Here’s the antenna and pole at the summit:

Antenna at VK3/VE-024

Antenna at VK3/VE-024

I worked backwards for this activation, 20 first, then 30 and 40. Picked up Peter VK3PF on a s2s on 20. It would have been direct wave, because he was less than 50km way.

The KX1 has a s meter, but I don’t use it. What it does do is present received signals with a slightly dampened AGC, so differences in strength can be heard. AGC is still present in the radio – There is a 48dB difference in strength from S1 to S9. A radio like the FT-817 has AGC action that completely removes any audio volume difference between an S5 signal (reported by the FT-817 as below S1 – a SOTA activator could be deceived to report this as a *cough* strong 509 signal) and a S9 signal. On the KX1, S6 signals are about the same volume as my sidetone setting. S9 is starting to blast my ears – although I’ve changed earbuds recently which have improved things. Below S3, I have to turn the volume up to better hear the other station, but turn it down on TX so the side tone is not too loud.

After finishing up, it was on to the two last summits of the day, with significant walking planned.

Mt Blue Rag VK3/VE-021

The 4wd track was beyond the Prius – I didn’t try – but I reckon I could have given it a shake in the Camry. I walked up to the top of the main track and then found side tracks heading along towards the summit itself. A small amount of height is lost, then it climbs towards the summit. It was nice to get away from the noise of the 4wds to activate.

I went back to 40 metres to start this activation, driven by the prospect of a summit to summit with Nick VK3ANL. Using a CW only rig (although can receive SSB), I have to be a little selective about which other SOTA activators I try for a s2s, some get thrown by someone using CW on 7.09 I’ve long come to the conclusion that using the KX1 is not going to help me do well on the SOTA summit to summit score tables, but it’s down on my list of SOTA priorities. I have genuinely enjoyed activating mostly CW only since I became a Mountain Goat last November.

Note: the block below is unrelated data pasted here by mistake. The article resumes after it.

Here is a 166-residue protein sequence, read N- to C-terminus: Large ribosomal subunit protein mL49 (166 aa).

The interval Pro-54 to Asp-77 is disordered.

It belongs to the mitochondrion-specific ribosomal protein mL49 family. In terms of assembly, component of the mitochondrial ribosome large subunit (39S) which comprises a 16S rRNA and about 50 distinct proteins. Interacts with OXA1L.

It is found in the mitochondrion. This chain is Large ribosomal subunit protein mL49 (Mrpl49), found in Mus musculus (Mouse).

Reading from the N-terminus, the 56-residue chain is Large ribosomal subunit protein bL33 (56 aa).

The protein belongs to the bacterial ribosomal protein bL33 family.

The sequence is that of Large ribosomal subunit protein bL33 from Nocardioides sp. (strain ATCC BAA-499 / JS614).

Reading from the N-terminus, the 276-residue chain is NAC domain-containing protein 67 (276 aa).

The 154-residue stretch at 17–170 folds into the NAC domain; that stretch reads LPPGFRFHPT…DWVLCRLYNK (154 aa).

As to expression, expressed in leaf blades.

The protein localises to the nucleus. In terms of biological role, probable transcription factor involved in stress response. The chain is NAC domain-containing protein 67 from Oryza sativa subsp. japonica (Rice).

Blue Rag Range VK3/VE-015

When the time comes to turn over the Camry, I am going to get at least a soft roader. It will open more SOTA summits to me, but at the moment, I can still get these summits in reasonable time by walking. Good for the fitness and keeps the weight under control. Also keeps me in shape for the SOTA summit that no car can get anywhere near. It is hard work, however walking up and down the knobs and knolls sometimes on fire trails. Also get a few strange looks from 4wd drivers as they go past in their 10 car convoys.

By the way, I would have never attempted to take the Camry down this road, I would have at least wanted a soft roader. Maybe more than a soft roader – although with the right technique, soft roaders can go lots of places. I’ve got my Camry, and even the Prius into places they shouldn’t be able to go.

Before getting started at the summit, it was time to take a few pics. It was nice looking south towards Mt Kent and the upper reaches of the Moroka river:

Mt Kent from VK3/VE-015

Mt Kent from VK3/VE-015

I started on 20, and it’s nice when the bands are open to get a decent pile up from EU and W. Those EU operators are keen. Generally VK operators are quite polite and try to go one at a time. Here it’s trying to separate two stations zero-beating each other with the same strength. I wait for one of them to stop and note the few characters of the call of the station still sending, send these and hope only they then respond – which happens most of the time. What I do try to do is never reward naughty behaviour. If someone is calling out of turn or calling before I send QRZ or whatever, I try to work them either last or only after they work with what I am doing. It is easier to use the RIT and the adjustable filter on the KX1 to effectively ignore QRM (a bit harder on the FT-817, where there is either the wide 2.3kHz filter, or a 500Hz filter – not a variable potentiometer driven filter). On the subject of sending QRZ at the end of a QSO, I find it works wonders for imposing some discipline on pileups. In all truth, I could get away not doing it on VK stations, but given it’s an essential pileup management tool for EU pileups, I am now doing it all the time.